5 Tips to Keep Going on This PF Journey

Kim Fredrickson avatar

by Kim Fredrickson |

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Columnist Kim Fredrickson

Kim Fredrickson, a columnist with Pulmonary Fibrosis news, counselor, and author of a new book into understanding and managing her disease.

Sometimes it is hard to keep going when you have pulmonary fibrosis

The basics of living life and traveling are now such a challenge for me … like breathing, walking, being tired, having to bring oxygen and needing help.

I recently attended a Writer’s Conference in Monterey, California, put on by the Books and Such Literary Agency that represents me5 Tips to Keep Going PF Journey pulmonaryfibrosisnews.com as an author. I gave an eight-minute talk about what a blessing it is to do Facebook Live Videos as a way to connect with others online, since I’m at home most of the time. I shared that I’ve been able to reach many people online that I wouldn’t have otherwise, and gave them some practical tips to help them get started.

Quite a few people came up to me after my talk, and told me they were encouraged by the way I keep going and adjusting, despite having to close my counseling practice of 30-years and be on oxygen 24/7.

I was so encouraged by their comments, and it got me thinking about this very topic. This will be a lesson I learn the rest of my life. I’m by no means an expert, but I thought I’d share some ways I’ve learned to keep going through all the losses and adjustments that come with having pulmonary fibrosis. You can watch the video here, and/or read the tips below. I got pretty emotional in the middle about some recent changes I’m going through with PF. I’m hoping it is an encouragement to you.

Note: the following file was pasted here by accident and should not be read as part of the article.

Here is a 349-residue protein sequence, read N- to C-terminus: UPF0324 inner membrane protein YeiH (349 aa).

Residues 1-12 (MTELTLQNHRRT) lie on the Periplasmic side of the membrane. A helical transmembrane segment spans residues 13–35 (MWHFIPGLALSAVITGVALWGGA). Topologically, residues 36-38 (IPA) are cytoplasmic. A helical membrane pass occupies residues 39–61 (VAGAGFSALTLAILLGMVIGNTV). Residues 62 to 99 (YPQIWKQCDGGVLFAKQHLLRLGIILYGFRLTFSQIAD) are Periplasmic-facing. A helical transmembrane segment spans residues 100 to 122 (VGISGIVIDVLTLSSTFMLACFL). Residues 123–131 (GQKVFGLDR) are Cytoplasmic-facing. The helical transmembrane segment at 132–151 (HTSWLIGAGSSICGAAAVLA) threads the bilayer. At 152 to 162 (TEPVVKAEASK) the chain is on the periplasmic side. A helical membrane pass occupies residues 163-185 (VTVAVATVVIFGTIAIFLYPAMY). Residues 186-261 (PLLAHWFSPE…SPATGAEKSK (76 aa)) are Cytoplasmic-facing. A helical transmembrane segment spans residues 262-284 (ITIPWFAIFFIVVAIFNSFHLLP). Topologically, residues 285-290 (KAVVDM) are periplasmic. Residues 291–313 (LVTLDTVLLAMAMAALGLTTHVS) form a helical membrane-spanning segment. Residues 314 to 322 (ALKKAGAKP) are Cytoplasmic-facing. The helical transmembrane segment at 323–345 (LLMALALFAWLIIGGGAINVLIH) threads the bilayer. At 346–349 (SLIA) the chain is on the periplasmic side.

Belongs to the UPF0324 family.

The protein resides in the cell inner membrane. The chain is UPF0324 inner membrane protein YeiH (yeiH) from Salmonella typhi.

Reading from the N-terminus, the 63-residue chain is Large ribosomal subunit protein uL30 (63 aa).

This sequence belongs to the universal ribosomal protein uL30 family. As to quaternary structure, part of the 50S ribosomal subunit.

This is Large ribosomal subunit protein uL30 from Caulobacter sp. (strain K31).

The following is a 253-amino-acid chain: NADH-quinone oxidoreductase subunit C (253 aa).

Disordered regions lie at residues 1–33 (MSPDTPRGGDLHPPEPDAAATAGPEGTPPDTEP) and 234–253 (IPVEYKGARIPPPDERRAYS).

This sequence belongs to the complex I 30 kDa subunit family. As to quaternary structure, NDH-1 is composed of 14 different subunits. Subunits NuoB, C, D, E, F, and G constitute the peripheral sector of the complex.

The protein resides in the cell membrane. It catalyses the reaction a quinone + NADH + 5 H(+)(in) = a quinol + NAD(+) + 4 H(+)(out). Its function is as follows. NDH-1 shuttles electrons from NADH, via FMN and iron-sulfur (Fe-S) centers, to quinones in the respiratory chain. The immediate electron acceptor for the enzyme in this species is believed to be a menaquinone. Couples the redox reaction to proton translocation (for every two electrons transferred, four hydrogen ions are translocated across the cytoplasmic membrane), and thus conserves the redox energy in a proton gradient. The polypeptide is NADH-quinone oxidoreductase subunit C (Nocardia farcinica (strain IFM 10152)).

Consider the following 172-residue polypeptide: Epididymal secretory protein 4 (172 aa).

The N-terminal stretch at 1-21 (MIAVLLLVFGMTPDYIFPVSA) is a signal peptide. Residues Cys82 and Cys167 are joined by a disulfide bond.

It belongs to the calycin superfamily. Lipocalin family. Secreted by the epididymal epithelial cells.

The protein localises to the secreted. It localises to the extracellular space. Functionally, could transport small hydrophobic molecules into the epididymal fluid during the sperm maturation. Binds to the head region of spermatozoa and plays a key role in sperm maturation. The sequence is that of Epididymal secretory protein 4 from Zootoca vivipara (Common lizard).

Tip #1: I tell myself the truth about what is going on, and am kind to myself as I struggle with each new challenge

It’s normal for us to be angry, sorrowful, confused, disillusioned, and to wonder if God knows what He is doing as we grieve and adjust to our new normal. I don’t get down on myself and beat myself up for struggling. It’s also very common for us to fear what we’ll go through in the future, and feel like giving up. That is normal. It doesn’t make you wrong, or weak, or a bad person, or that you’ve abandoned your faith. It makes you a human person who is being profoundly affected by having a terminal illness. Life can be hard, it’s OK that you’re struggling. I know I am.

Tip #2: I pour my feelings out to God

He understands and loves you and I so much, and He cares about what you are going through. I do this regularly and it helps so much. I ask Him for guidance and direction. I’m walking a path I’ve never walked before, and He knows how to get me through it even when I don’t. He brings me comfort, healing and help. He wants you and I to come to Him. Listen for His response, read scripture, and listen to music that brings you comfort.

Tip #3: I allow myself time and grace to grieve and heal

No one’s process is the same, so don’t compare yourself to someone else. Whatever you are going through involves grief over a loss, a change, an adjustment, a saying goodbye to a person, a job, your health, relationships, a dream, financial security no longer there, and generally realizing that the way you thought things would be … isn’t as they are. What I’m going through now is a continual grief process, and will be until I go home to be with the Lord, because it involves ongoing loss of my ability to do things, and becoming more dependent. In order for me to go to the writers’ retreat, I had to bring someone with me to help, and wheelchair me around, because the hotel was so big I couldn’t walk that far. The entire backseat was full of three types of oxygen equipment and a wheelchair.